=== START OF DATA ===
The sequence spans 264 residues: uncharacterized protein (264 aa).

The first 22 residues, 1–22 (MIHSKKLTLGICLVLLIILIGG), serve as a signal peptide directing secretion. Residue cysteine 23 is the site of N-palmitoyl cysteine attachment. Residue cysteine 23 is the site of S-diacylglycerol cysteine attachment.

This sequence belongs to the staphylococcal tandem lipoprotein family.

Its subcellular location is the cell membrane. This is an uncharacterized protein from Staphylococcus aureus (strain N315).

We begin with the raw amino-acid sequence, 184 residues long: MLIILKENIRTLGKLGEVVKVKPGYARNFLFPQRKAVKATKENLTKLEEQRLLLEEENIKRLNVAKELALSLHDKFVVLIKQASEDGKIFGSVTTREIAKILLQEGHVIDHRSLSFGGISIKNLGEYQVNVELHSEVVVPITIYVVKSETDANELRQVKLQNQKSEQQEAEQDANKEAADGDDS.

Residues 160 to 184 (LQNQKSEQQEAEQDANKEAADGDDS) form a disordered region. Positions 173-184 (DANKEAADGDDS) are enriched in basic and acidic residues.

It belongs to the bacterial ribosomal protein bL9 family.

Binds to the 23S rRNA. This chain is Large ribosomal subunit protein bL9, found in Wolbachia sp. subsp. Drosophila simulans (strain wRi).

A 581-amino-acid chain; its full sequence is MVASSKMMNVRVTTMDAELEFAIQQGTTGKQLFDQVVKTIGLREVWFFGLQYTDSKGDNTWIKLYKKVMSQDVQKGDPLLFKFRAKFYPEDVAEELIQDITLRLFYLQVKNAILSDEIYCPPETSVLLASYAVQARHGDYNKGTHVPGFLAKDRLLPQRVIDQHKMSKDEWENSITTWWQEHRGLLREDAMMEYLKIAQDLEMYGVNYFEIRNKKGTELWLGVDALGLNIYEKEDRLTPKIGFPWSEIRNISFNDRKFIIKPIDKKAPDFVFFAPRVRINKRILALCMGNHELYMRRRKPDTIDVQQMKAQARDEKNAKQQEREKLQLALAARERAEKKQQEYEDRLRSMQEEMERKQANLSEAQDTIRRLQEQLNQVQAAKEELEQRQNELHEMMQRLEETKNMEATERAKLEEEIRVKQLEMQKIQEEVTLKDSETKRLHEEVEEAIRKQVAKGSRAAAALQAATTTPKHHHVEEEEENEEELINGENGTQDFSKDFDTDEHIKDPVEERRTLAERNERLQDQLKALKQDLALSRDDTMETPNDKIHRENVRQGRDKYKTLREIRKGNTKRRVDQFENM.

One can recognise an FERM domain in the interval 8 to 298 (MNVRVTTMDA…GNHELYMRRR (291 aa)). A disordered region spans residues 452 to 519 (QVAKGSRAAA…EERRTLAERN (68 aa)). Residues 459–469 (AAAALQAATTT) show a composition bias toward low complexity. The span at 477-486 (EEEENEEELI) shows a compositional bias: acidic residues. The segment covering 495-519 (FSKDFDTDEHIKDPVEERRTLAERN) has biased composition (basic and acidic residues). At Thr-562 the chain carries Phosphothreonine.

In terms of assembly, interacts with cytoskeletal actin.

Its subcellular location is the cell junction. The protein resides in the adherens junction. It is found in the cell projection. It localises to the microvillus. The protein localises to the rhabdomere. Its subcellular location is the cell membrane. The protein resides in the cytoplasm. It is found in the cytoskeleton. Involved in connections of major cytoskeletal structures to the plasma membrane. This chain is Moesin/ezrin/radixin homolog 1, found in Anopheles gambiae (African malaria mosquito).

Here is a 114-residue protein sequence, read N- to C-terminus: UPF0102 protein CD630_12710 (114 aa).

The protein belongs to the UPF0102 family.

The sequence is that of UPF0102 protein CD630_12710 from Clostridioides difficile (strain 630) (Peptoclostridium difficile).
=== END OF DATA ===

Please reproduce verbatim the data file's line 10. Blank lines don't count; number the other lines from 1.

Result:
One can recognise an FERM domain in the interval 8 to 298 (MNVRVTTMDA…GNHELYMRRR (291 aa)). A disordered region spans residues 452 to 519 (QVAKGSRAAA…EERRTLAERN (68 aa)). Residues 459–469 (AAAALQAATTT) show a composition bias toward low complexity. The span at 477-486 (EEEENEEELI) shows a compositional bias: acidic residues. The segment covering 495-519 (FSKDFDTDEHIKDPVEERRTLAERN) has biased composition (basic and acidic residues). At Thr-562 the chain carries Phosphothreonine.